Synopsis

HICS provides hospitals and health systems with the tools needed to respond to any type of emergency, either internal or community wide. 

 

The incident commander is responsible for leading the HICS team, which has 22 individuals evenly assigned to Team A (first shift) and Team B (relief shift). Each HICS team member is selected to fill a very specific role, including safety, security, operations, logistics, medical and more. These 22 people will work in tandem until HICS is no longer in effect.  

 

The HICS team is most often assembled in times of a natural disaster such as a hurricane. In situations like those, the HICS team is generally well-informed upon arrival and they are ready to implement plans. June 12th would prove to be very different. The team was responding to something we had never experienced before.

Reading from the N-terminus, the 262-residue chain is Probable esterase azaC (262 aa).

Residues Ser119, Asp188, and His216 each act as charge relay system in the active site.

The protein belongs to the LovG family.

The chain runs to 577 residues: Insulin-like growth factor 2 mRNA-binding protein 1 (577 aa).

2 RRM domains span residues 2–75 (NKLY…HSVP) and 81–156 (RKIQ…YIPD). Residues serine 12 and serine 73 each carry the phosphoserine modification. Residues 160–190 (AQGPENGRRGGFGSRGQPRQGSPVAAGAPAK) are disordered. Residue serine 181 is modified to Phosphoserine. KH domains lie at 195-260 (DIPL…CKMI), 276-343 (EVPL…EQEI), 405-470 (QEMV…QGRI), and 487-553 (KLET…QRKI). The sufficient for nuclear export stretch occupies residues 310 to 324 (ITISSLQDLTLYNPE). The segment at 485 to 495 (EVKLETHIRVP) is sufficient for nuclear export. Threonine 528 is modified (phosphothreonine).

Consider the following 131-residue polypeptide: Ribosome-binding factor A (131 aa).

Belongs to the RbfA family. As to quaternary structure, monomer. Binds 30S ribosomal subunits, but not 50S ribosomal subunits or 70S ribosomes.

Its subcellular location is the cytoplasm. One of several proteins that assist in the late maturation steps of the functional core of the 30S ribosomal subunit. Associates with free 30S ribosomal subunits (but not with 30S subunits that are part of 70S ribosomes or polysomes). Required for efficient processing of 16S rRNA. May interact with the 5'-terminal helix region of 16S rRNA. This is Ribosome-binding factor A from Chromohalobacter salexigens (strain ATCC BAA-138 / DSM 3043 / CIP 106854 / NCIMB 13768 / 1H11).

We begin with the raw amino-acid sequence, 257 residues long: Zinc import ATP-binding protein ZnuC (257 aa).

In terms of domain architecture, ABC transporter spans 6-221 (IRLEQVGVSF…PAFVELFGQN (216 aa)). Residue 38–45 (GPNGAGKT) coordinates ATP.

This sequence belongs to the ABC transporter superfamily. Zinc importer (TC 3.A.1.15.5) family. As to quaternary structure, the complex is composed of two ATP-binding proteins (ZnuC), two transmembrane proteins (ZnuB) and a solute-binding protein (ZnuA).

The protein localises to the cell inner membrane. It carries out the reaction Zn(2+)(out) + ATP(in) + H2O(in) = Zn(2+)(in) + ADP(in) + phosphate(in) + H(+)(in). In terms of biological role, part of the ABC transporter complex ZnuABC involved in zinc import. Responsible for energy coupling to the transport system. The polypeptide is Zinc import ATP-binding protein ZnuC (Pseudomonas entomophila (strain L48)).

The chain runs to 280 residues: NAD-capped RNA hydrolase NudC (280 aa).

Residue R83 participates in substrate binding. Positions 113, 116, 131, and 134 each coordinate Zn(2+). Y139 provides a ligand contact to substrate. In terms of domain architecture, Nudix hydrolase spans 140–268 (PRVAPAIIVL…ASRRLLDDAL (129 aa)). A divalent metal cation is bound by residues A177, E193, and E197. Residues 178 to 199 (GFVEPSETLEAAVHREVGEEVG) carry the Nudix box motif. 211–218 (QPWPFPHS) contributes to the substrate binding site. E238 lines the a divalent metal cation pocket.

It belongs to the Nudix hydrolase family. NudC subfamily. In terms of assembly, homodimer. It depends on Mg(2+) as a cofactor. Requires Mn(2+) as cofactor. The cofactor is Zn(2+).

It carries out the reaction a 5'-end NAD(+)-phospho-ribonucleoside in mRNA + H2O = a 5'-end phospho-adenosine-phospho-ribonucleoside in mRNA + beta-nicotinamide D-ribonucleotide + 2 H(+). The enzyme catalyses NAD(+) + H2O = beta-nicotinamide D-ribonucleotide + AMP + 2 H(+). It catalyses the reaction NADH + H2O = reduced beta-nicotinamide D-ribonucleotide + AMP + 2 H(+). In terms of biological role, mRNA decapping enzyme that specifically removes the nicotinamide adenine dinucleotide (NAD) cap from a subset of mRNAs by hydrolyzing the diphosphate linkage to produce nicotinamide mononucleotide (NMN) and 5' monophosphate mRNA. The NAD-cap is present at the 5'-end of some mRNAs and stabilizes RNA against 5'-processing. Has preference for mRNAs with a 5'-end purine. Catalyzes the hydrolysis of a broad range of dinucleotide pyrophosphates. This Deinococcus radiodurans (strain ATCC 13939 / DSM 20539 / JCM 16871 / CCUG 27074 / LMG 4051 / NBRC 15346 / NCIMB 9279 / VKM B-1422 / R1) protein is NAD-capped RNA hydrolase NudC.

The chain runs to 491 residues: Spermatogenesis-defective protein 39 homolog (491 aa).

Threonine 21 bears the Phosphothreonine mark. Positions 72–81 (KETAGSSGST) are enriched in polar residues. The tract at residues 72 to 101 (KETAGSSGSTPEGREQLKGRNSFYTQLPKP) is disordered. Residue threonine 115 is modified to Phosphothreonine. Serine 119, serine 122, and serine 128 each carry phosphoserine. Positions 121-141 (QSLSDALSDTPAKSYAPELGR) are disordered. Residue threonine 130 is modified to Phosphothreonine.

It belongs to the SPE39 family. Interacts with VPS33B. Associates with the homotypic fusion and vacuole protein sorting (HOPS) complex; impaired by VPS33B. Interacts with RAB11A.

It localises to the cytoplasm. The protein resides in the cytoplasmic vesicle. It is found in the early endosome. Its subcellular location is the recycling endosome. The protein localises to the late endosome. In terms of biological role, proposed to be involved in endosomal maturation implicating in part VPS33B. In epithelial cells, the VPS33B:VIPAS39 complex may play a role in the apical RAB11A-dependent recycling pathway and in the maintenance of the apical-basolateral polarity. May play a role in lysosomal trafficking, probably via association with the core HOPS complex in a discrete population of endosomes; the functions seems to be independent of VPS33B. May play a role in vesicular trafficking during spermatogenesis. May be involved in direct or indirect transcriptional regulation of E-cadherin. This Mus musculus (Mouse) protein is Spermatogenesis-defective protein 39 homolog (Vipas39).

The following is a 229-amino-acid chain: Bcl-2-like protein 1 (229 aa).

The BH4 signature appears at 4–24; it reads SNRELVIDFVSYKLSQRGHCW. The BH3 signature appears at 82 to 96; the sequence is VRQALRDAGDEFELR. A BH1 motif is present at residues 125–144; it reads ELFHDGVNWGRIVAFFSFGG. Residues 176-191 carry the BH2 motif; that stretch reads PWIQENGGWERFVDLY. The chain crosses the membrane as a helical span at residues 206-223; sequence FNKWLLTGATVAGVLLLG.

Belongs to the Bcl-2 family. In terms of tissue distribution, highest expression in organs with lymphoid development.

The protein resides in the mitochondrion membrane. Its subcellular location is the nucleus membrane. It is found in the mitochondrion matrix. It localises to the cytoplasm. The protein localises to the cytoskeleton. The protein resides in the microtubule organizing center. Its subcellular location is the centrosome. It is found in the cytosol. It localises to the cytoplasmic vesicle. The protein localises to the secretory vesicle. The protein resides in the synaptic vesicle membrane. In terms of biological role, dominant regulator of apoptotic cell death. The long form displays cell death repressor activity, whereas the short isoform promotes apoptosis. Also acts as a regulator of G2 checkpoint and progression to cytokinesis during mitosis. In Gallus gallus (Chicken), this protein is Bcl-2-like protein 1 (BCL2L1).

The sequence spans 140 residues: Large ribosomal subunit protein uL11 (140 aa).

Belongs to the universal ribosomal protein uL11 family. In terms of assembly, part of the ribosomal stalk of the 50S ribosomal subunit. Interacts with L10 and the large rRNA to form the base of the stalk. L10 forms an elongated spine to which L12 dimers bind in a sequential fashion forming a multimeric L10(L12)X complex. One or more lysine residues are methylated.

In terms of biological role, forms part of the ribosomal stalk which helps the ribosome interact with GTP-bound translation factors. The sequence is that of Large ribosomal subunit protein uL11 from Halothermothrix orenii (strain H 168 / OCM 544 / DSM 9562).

Over the next 36 hours, the HICS team would be tested to new limits as they responded to lead our team through one of the nation’s largest mass-casualty events. 

 

The HICS team documented five operational objectives:

  1. Provide a safe environment for guests, patients and team members
  2. Maintain and replenish supplies during the incident
  3. Offer assistance to guests/families using Family Assistance Area
  4. Maintain appropriate staffing for quality care during incident
  5. Manage communication

 

Although seemingly simple in theory, each of these objectives held great weight. It would take incredible collaboration and discipline to fulfill these objectives. 

 

As incident commander, you are trained to remain calm. The pressure is intense. You take on the role knowing everyone is watching to see what you will do and how you will respond. Later they may evaluate and speculate about why you did what you did, but in the moment, you are the chief. You are leading a team of leaders. Together, you do what you need to do. You trust your gut, trust your team and rely on your training.